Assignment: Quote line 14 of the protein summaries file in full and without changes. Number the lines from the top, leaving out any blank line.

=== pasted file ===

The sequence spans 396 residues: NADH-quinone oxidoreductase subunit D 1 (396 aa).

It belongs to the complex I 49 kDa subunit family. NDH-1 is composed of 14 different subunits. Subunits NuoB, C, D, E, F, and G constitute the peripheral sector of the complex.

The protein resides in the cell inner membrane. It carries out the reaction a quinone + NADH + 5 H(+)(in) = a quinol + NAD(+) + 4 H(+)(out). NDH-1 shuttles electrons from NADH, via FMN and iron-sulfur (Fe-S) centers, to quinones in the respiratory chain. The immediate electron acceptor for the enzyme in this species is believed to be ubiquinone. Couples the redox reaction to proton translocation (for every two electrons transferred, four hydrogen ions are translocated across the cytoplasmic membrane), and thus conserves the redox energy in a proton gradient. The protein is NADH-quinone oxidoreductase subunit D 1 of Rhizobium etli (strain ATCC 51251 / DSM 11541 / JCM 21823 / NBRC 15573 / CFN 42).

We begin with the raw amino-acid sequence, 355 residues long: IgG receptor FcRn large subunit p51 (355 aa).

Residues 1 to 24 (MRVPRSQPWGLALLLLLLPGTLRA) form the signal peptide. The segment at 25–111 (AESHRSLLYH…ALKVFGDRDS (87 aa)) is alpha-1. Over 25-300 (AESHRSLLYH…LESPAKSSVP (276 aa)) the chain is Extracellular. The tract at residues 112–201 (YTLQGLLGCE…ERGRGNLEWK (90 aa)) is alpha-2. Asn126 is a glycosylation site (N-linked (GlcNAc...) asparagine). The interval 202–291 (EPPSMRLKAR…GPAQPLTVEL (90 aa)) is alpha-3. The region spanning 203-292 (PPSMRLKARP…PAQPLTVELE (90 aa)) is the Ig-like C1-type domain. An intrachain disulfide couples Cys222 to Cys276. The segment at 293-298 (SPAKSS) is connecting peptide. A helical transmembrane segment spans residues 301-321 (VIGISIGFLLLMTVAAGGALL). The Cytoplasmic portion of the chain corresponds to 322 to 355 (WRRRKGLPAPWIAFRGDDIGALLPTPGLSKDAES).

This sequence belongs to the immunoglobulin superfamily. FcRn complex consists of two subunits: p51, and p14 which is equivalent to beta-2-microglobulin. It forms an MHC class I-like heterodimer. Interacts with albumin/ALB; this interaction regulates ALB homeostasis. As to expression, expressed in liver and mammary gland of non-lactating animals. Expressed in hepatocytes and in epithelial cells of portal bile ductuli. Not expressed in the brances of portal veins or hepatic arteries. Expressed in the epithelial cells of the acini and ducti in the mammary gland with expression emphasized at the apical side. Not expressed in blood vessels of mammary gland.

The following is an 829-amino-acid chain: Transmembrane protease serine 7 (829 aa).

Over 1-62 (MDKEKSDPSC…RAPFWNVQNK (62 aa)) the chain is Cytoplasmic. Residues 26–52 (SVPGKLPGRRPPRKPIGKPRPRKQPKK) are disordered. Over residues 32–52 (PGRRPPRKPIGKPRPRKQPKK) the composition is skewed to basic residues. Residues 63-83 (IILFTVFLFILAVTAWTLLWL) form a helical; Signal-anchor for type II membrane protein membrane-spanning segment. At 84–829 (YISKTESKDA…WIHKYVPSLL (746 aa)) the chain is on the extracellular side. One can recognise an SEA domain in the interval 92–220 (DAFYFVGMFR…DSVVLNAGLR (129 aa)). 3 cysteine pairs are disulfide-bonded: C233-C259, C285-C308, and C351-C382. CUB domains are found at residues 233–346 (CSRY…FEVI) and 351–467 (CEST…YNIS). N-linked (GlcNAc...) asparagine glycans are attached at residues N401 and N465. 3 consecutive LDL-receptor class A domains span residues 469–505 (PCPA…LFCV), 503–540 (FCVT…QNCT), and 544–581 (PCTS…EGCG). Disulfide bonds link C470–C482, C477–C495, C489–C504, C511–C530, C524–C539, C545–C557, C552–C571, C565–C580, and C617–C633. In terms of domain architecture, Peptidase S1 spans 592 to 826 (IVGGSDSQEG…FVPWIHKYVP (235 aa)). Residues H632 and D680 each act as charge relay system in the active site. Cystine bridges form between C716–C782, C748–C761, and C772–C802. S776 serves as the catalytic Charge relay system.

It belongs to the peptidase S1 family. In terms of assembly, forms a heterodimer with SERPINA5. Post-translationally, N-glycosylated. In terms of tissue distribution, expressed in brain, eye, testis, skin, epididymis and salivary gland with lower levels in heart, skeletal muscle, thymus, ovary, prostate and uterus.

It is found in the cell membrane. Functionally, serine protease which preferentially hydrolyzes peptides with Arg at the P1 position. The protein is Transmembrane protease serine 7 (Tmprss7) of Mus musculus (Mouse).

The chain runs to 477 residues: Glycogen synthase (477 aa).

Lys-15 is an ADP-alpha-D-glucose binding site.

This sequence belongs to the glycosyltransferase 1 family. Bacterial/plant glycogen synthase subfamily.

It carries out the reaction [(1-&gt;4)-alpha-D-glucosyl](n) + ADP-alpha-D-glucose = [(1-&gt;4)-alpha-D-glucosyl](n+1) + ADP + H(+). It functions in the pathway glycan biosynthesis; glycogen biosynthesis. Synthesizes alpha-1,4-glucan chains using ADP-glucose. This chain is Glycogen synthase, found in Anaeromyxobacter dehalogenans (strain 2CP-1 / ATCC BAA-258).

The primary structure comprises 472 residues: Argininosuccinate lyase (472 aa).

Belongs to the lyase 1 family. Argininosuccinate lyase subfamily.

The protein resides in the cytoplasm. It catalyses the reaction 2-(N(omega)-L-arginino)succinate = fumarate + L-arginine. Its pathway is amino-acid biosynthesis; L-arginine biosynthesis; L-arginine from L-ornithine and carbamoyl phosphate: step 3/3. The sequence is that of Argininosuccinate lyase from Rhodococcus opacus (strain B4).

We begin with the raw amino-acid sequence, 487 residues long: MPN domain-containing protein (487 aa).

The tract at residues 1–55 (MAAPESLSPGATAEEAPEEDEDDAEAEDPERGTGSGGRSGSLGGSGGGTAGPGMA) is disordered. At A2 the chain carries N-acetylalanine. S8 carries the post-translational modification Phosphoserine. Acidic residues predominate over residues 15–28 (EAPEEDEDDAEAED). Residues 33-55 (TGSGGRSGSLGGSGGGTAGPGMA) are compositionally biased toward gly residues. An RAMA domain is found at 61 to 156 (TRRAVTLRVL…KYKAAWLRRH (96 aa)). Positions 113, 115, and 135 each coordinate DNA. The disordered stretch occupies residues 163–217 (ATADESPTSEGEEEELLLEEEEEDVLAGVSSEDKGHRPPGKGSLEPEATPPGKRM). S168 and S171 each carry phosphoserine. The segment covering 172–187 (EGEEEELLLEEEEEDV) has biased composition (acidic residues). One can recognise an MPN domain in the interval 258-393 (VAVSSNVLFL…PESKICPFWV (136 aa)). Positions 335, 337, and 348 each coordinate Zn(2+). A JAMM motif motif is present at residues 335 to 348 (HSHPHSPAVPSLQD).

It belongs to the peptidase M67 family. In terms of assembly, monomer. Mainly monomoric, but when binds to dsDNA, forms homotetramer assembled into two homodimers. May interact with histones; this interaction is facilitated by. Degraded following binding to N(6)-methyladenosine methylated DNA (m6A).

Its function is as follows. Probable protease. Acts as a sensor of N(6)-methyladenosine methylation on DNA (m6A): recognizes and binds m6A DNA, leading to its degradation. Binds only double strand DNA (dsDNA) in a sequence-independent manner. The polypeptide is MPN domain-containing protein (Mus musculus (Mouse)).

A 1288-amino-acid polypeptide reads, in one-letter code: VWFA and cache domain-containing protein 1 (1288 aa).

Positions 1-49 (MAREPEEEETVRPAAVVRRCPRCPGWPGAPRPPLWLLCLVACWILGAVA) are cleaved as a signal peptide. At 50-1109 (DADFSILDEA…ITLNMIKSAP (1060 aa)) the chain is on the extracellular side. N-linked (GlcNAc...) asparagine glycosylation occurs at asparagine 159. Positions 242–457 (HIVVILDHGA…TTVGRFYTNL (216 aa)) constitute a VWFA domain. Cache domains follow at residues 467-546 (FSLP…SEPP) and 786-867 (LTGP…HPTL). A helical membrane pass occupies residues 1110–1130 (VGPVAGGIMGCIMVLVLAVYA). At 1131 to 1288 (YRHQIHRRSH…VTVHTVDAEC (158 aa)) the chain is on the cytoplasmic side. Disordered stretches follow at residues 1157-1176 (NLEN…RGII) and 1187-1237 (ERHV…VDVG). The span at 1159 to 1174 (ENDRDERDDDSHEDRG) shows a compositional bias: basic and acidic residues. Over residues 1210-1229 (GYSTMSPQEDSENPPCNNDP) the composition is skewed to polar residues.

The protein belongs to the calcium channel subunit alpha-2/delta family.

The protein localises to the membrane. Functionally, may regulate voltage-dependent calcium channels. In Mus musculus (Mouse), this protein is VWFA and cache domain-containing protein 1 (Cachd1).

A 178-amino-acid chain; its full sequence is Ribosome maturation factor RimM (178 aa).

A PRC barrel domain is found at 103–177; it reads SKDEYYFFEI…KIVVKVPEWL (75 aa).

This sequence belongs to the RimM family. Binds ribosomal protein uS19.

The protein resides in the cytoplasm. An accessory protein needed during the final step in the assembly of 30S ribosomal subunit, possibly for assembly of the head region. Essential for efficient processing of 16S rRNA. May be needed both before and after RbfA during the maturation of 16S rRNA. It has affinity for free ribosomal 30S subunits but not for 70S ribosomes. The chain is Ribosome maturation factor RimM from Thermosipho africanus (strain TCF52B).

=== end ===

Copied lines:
It carries out the reaction [(1-&gt;4)-alpha-D-glucosyl](n) + ADP-alpha-D-glucose = [(1-&gt;4)-alpha-D-glucosyl](n+1) + ADP + H(+). It functions in the pathway glycan biosynthesis; glycogen biosynthesis. Synthesizes alpha-1,4-glucan chains using ADP-glucose. This chain is Glycogen synthase, found in Anaeromyxobacter dehalogenans (strain 2CP-1 / ATCC BAA-258).